Fruits and Vegetables (and Prank Callers, Too!)
No, they’re a vegetable.
No wait — they’re a fruit.
The truth: they’re both. The two groups are not mutually exclusive.
The term “fruit” is a botanical one. A fruit, botanically speaking, is the seed-containing ovaries of a flowering plant — and yes, this definition includes the tomato pictured above, as well as cucumbers, which are also often referred to as a vegetable.
This is because the term “vegetable” is, by and large, culinary in nature. The term lacks scientific meaning and is, instead, is defined loosely by the culture of food, with when and how a specific food is served being the typical manner by which the food is categorized. For example, plants which are most commonly used in soups, salads, or as side dishes to main course are typically considered vegetables. This includes tomatoes and cucumbers, and also includes sweet corn (a grain whose kernels are the fruit) and mushrooms (which is a fungus, not a plant). So while the term “vegetable” generally refers to the edible parts of plants other than the fruit or seeds, that distinction is imprecise and incomplete.
And despite the “tomatoes are a fruit” canard most are familiar with, this dual-label is not very controversial. The linguistic experts at Oxford University echo this sentiment, and two online dictionaries also note that tomatoes are both fruits and veggies, depending on context.
Much ado about nothing? Perhaps, but the U.S. Supreme Court found the issue important enough to address. In 1883, the U.S. government passed a tariff act, requiring that importers of vegetables pay a specific tax — a tax which did not apply to the importation of fruits. Ten years later, in Nix v. Hedden, a group of tomato importers filed suit against the government, hoping to recover taxes already paid, by arguing that botanically, tomatoes were a fruit and therefore not subject to the tariff. In a unanimous decision, the Court held in favor of the government. Noting that tomatoes were used typically with main courses and not as desserts, the Court concluded that tomatoes were subject to the import tax.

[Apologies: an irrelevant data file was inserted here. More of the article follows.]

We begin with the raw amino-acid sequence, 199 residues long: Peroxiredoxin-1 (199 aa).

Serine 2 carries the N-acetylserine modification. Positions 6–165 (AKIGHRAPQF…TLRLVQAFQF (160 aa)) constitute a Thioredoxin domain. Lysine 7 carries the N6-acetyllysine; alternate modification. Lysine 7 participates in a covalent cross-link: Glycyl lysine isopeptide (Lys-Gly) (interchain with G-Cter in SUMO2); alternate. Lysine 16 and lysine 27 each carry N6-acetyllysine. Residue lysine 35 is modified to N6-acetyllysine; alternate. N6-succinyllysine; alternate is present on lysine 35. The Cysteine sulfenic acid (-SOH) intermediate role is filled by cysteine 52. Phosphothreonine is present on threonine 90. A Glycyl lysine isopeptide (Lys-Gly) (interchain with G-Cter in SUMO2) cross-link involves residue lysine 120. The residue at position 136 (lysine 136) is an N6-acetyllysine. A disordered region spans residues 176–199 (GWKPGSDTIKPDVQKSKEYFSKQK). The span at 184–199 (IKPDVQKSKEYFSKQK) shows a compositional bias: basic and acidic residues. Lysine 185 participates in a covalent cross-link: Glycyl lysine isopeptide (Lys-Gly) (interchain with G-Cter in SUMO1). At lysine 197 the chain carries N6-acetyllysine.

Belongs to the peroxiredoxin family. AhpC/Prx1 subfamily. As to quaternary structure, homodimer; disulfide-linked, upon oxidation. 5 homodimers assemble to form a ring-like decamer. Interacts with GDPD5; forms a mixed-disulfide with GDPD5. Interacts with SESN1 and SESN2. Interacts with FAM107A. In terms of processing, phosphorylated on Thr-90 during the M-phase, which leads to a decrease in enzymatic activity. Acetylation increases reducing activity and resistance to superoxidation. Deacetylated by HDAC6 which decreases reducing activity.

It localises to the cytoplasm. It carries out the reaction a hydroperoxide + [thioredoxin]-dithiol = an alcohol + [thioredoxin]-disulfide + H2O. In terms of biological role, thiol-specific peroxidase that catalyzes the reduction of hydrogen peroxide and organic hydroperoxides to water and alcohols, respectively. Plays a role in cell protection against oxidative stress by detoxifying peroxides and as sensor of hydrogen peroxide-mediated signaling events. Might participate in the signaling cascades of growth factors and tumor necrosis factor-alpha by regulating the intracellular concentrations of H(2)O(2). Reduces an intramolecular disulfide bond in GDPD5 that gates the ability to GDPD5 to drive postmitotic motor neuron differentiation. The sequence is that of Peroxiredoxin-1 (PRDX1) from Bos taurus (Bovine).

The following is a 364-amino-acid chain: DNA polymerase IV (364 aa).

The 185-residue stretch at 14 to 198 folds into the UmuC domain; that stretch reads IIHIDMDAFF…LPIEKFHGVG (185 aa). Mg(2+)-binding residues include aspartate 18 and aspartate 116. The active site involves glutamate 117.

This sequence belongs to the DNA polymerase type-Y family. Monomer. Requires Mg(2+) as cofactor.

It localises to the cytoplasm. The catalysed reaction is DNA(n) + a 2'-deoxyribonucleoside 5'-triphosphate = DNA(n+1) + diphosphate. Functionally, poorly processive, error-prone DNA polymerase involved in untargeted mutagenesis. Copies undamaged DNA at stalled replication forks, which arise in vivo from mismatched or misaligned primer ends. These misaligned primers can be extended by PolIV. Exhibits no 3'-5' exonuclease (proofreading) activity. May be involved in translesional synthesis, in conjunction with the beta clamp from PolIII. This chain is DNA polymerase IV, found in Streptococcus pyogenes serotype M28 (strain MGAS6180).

At the state level, three states — Arkansas, Ohio, and Tennessee — call the tomato the state fruit. (In Arkansas, it is actually the official fruit/vegetable.) But this is not unanimous: In 2005, the state of New Jersey relied on the reasoning in Nix when it considered making the tomato the official vegetable of the state.
From the Archives: “Tomato Ketchup” Isn’t Redundant: Did you know that there are types of ketchups which do not have tomatoes as an ingredient?
Related reading: “How to Grow World Record Tomatoes: A Guinness Champion Reveals His All-Organic Secrets,” by Charles H. Wilber. 24 reviews averaging 4.5 stars.
Leave a comment